Rephrasing a Paragraph

Updated Jun 19, 2021

How to Reword a Paragraph

By Matthew

Paraphrasing a paragraph well is much more complicated than rephrasing a sentence, because you have to take into account the cohesion between sentences within that paragraph.

Considering the following paragraph:

When we think about how to write an essay, it’s best to keep in mind what the original purpose of them was. Michel de Montaigne created the form of the essay in his Essais, which means “attempts.” De Montaigne was grappling with ideas, attempting to clarify them.

Although this paragraph is reasonably clear, it lacks cohesion, which we achieve when we effectively start with old information at the beginning of sentences and introduce new information only at the end, creating a sense of flow.

Consider the following paragraph rephrase and what paraphrasing can achieve:

It’s best to keep in mind the original purpose of essays when we need to write them. The form of the essay, which means “attempt” in French, was created by Michel de Montaigne, who used it as a way to grapple with ideas, attempting to bring clarity to those ideas.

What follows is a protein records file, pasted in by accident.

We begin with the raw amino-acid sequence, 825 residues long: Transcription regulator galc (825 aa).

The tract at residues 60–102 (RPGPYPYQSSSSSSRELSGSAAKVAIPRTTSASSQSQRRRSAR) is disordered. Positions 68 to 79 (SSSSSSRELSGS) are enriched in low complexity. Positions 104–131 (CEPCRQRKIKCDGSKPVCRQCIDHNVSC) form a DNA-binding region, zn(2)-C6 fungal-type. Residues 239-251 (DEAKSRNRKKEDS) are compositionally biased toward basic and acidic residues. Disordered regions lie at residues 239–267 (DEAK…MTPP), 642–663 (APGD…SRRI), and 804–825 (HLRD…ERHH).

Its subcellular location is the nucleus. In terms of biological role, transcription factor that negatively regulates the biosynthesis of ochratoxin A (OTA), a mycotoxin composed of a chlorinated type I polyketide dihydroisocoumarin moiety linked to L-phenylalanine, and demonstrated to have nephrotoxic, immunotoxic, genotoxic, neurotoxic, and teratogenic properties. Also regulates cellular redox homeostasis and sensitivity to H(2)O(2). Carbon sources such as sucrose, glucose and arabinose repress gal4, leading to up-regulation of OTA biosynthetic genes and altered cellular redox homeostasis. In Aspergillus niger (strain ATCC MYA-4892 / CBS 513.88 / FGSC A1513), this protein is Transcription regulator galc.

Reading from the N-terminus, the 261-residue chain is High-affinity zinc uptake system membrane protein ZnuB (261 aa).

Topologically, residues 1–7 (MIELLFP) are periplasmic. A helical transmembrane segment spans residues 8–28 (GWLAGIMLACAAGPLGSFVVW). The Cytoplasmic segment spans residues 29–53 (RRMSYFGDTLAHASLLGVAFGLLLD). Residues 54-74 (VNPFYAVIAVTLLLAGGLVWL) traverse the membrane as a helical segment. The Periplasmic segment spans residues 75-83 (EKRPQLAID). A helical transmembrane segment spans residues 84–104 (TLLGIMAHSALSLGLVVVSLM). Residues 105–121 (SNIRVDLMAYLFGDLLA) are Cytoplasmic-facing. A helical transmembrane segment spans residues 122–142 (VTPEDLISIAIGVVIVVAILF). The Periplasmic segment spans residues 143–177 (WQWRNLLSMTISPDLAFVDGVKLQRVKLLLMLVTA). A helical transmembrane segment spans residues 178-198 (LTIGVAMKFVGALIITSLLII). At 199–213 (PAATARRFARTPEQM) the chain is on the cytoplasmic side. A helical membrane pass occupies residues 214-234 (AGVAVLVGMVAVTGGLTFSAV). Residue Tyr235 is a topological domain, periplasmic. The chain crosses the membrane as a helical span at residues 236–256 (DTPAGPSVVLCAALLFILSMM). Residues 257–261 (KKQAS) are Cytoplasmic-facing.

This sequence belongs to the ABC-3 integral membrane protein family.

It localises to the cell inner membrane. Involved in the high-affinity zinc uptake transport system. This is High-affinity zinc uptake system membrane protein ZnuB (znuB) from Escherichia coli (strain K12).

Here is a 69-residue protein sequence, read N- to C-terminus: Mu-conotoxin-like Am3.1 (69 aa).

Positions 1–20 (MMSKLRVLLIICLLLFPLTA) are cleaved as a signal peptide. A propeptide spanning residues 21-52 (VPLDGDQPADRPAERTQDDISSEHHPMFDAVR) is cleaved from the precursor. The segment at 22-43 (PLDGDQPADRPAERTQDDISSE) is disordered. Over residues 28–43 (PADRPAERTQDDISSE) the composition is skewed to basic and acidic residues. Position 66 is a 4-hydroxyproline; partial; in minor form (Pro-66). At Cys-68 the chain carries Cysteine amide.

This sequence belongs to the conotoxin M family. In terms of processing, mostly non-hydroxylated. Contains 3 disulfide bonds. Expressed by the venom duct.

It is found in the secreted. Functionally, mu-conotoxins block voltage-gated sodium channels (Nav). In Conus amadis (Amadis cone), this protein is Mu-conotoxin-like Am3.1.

So you see that rewriting a paragraph requires more than changing the words in a sentence; it requires selecting the best placements for all the clauses and sentences as well.

You may be wondering how many sentences are in a paragraph and how many you should revise at once. Typically it makes sense to write a paragraph with at least three sentences, and try to revise no more than three at a time. Much more than that at one time is too big a cognitive load. To make the best version of each sentence, try our sentence thesaurus.

To learn more, check out this paraphrase how to guide; it's always good to see examples of paraphrase, so you know what to expect.